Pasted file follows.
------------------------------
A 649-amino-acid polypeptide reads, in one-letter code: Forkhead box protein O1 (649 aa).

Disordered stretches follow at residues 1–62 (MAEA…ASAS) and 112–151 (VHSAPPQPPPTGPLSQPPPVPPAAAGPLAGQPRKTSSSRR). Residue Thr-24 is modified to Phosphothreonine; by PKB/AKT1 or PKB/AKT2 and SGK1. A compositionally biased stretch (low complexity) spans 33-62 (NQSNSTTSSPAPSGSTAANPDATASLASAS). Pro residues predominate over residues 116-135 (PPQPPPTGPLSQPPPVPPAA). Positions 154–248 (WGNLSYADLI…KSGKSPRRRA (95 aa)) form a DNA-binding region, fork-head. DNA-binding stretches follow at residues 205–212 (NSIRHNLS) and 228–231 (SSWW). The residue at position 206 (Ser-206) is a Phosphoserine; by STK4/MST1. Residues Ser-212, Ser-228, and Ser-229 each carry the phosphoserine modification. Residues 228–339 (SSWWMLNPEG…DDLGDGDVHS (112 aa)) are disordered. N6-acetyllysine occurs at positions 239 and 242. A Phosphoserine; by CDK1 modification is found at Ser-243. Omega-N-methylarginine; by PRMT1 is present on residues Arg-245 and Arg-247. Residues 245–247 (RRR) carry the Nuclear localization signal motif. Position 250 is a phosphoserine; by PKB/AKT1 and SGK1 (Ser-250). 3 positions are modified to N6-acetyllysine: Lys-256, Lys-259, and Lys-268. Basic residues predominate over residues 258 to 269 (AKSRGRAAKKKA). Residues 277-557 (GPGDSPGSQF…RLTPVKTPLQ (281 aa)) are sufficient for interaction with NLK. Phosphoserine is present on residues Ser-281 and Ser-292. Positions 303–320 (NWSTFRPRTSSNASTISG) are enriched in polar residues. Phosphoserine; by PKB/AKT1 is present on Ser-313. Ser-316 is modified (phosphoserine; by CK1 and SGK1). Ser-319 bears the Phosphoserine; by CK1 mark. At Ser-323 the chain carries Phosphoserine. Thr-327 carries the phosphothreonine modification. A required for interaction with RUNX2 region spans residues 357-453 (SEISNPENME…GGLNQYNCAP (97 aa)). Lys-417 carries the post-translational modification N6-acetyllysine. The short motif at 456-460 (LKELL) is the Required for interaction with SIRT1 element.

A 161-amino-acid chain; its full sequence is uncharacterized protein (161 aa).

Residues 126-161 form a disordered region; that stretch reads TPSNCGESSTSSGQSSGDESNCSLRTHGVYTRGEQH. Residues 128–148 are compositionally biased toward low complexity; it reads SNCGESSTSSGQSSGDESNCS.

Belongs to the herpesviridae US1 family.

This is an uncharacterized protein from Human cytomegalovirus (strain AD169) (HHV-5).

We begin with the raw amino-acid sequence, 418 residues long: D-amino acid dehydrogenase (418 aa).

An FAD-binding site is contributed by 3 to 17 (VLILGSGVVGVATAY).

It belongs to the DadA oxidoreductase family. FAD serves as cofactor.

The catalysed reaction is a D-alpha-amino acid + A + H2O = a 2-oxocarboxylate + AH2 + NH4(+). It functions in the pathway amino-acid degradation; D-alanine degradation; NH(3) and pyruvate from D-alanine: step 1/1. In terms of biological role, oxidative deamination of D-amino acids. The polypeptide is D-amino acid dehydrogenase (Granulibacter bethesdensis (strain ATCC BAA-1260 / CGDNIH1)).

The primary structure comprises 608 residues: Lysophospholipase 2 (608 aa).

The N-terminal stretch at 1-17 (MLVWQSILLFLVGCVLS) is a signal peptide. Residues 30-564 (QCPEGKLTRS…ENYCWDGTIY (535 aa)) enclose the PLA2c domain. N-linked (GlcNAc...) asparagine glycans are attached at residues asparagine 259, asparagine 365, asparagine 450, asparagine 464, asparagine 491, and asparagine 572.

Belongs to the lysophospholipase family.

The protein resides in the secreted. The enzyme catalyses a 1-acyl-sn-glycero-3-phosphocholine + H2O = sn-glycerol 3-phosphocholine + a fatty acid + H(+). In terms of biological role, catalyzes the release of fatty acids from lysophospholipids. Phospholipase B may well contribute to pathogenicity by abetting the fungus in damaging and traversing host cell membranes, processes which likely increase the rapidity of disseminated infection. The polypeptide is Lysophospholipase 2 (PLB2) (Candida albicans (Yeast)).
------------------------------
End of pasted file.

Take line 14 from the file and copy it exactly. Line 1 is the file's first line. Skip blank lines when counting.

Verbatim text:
The protein resides in the secreted. The enzyme catalyses a 1-acyl-sn-glycero-3-phosphocholine + H2O = sn-glycerol 3-phosphocholine + a fatty acid + H(+). In terms of biological role, catalyzes the release of fatty acids from lysophospholipids. Phospholipase B may well contribute to pathogenicity by abetting the fungus in damaging and traversing host cell membranes, processes which likely increase the rapidity of disseminated infection. The polypeptide is Lysophospholipase 2 (PLB2) (Candida albicans (Yeast)).